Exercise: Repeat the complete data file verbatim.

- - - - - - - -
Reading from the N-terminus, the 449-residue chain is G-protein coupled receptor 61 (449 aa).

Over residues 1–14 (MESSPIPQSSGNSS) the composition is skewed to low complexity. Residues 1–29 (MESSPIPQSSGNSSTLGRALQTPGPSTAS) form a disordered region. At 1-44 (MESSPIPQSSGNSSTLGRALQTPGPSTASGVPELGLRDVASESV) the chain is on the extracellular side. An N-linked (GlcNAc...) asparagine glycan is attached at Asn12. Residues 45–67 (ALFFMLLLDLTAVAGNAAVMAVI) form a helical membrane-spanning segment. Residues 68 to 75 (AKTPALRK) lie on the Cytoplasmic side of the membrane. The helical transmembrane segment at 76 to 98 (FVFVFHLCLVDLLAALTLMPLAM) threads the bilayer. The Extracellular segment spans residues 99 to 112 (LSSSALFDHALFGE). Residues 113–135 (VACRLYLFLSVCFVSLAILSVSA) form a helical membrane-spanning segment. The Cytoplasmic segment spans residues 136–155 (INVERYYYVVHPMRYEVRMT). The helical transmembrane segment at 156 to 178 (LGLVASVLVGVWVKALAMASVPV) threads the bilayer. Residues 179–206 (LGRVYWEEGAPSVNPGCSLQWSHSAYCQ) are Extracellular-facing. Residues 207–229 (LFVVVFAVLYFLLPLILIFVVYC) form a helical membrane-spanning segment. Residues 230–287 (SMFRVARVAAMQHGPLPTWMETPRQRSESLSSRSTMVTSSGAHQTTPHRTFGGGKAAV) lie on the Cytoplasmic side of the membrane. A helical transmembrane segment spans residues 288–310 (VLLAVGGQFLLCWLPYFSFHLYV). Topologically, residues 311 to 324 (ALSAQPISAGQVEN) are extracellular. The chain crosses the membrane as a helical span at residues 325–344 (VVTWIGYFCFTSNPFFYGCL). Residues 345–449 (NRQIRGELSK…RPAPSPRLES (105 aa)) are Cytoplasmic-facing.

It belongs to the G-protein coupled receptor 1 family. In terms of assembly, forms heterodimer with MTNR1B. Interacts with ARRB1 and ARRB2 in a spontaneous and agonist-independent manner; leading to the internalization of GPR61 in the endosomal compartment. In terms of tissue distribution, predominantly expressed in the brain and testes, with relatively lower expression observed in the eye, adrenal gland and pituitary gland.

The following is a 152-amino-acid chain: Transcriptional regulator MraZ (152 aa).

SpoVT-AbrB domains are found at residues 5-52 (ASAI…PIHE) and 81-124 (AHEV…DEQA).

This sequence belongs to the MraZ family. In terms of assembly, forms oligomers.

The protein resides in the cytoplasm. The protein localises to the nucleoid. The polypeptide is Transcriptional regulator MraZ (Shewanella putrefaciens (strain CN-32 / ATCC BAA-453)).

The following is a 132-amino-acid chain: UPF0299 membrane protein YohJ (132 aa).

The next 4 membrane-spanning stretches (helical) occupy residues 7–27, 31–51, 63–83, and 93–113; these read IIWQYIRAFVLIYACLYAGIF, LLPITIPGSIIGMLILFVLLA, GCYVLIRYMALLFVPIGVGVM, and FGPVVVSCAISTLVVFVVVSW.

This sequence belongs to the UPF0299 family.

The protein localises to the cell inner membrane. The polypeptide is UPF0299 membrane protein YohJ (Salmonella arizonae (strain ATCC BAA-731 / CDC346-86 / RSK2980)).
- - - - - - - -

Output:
Reading from the N-terminus, the 449-residue chain is G-protein coupled receptor 61 (449 aa).

Over residues 1–14 (MESSPIPQSSGNSS) the composition is skewed to low complexity. Residues 1–29 (MESSPIPQSSGNSSTLGRALQTPGPSTAS) form a disordered region. At 1-44 (MESSPIPQSSGNSSTLGRALQTPGPSTASGVPELGLRDVASESV) the chain is on the extracellular side. An N-linked (GlcNAc...) asparagine glycan is attached at Asn12. Residues 45–67 (ALFFMLLLDLTAVAGNAAVMAVI) form a helical membrane-spanning segment. Residues 68 to 75 (AKTPALRK) lie on the Cytoplasmic side of the membrane. The helical transmembrane segment at 76 to 98 (FVFVFHLCLVDLLAALTLMPLAM) threads the bilayer. The Extracellular segment spans residues 99 to 112 (LSSSALFDHALFGE). Residues 113–135 (VACRLYLFLSVCFVSLAILSVSA) form a helical membrane-spanning segment. The Cytoplasmic segment spans residues 136–155 (INVERYYYVVHPMRYEVRMT). The helical transmembrane segment at 156 to 178 (LGLVASVLVGVWVKALAMASVPV) threads the bilayer. Residues 179–206 (LGRVYWEEGAPSVNPGCSLQWSHSAYCQ) are Extracellular-facing. Residues 207–229 (LFVVVFAVLYFLLPLILIFVVYC) form a helical membrane-spanning segment. Residues 230–287 (SMFRVARVAAMQHGPLPTWMETPRQRSESLSSRSTMVTSSGAHQTTPHRTFGGGKAAV) lie on the Cytoplasmic side of the membrane. A helical transmembrane segment spans residues 288–310 (VLLAVGGQFLLCWLPYFSFHLYV). Topologically, residues 311 to 324 (ALSAQPISAGQVEN) are extracellular. The chain crosses the membrane as a helical span at residues 325–344 (VVTWIGYFCFTSNPFFYGCL). Residues 345–449 (NRQIRGELSK…RPAPSPRLES (105 aa)) are Cytoplasmic-facing.

It belongs to the G-protein coupled receptor 1 family. In terms of assembly, forms heterodimer with MTNR1B. Interacts with ARRB1 and ARRB2 in a spontaneous and agonist-independent manner; leading to the internalization of GPR61 in the endosomal compartment. In terms of tissue distribution, predominantly expressed in the brain and testes, with relatively lower expression observed in the eye, adrenal gland and pituitary gland.

The following is a 152-amino-acid chain: Transcriptional regulator MraZ (152 aa).

SpoVT-AbrB domains are found at residues 5-52 (ASAI…PIHE) and 81-124 (AHEV…DEQA).

This sequence belongs to the MraZ family. In terms of assembly, forms oligomers.

The protein resides in the cytoplasm. The protein localises to the nucleoid. The polypeptide is Transcriptional regulator MraZ (Shewanella putrefaciens (strain CN-32 / ATCC BAA-453)).

The following is a 132-amino-acid chain: UPF0299 membrane protein YohJ (132 aa).

The next 4 membrane-spanning stretches (helical) occupy residues 7–27, 31–51, 63–83, and 93–113; these read IIWQYIRAFVLIYACLYAGIF, LLPITIPGSIIGMLILFVLLA, GCYVLIRYMALLFVPIGVGVM, and FGPVVVSCAISTLVVFVVVSW.

This sequence belongs to the UPF0299 family.

The protein localises to the cell inner membrane. The polypeptide is UPF0299 membrane protein YohJ (Salmonella arizonae (strain ATCC BAA-731 / CDC346-86 / RSK2980)).